Company culture refers to the shared values, beliefs, attitudes, and behaviors that define the overall working environment within an organization. It encompasses the company’s mission, vision, and core principles, as well as the norms and expectations that shape how employees interact and work together. Companies with a strong culture find employees are 72% more engaged than those in companies without one. It’s a big deal and worth investigating before you jump on board.
Tip #3: Understand Growth Opportunities
Did you know that lack of growth opportunities is among the top reasons employees quit their jobs? In fact, in the American Psychological Association’s 2023 Work in America workforce survey, 91% of respondents said growth opportunities are important to them.
No one wants to be stuck. Make sure you understand the level at which you’re starting with the company and the growth plan for that role. Whether you’re looking for vertical or horizontal growth, you need to see the plan in writing so there are no misunderstandings later.
Tip #4: Evaluate the Compensation Package
Compensation is often not just what’s on your paycheck. There are often several components of an offer you should consider:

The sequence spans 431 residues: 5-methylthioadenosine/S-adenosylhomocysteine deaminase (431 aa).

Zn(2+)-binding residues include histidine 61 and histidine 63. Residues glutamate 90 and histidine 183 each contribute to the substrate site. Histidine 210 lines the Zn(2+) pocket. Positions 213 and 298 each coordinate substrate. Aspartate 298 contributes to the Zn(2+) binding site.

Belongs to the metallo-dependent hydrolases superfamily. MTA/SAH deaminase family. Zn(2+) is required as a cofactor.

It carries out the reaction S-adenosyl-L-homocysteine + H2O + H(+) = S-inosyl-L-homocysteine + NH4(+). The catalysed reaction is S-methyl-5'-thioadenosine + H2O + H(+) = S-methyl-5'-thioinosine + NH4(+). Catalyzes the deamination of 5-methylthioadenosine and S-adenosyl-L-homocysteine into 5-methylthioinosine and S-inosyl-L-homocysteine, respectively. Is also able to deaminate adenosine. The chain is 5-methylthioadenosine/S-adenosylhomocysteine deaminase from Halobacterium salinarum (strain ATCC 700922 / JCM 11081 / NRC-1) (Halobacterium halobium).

Base salary refers to the fixed amount of money that you will earn on a regular basis, typically expressed as an annual figure. It is the amount the employer agrees to pay you for your work, excluding any additional compensation such as bonuses or commissions. The base salary serves as the foundation for your total compensation package and is usually paid in regular intervals, such as monthly or bi-weekly.
Does your base salary match up with your compensation progression as your career evolves? Does it at least meet market standards for the role? Agencies like Zilker Partners have a front-row seat to industry trends and base salaries, so leverage their knowledge to be certain.
Bonus Structure (if applicable)
A bonus structure refers to the specific arrangement or plan put in place by the company to provide additional compensation based on certain performance criteria or predetermined goals. It is a way for companies to incentivize and reward employees for their contributions and achievements beyond their regular salary. Bonus structures can vary widely depending on the industry, company size, and individual job roles.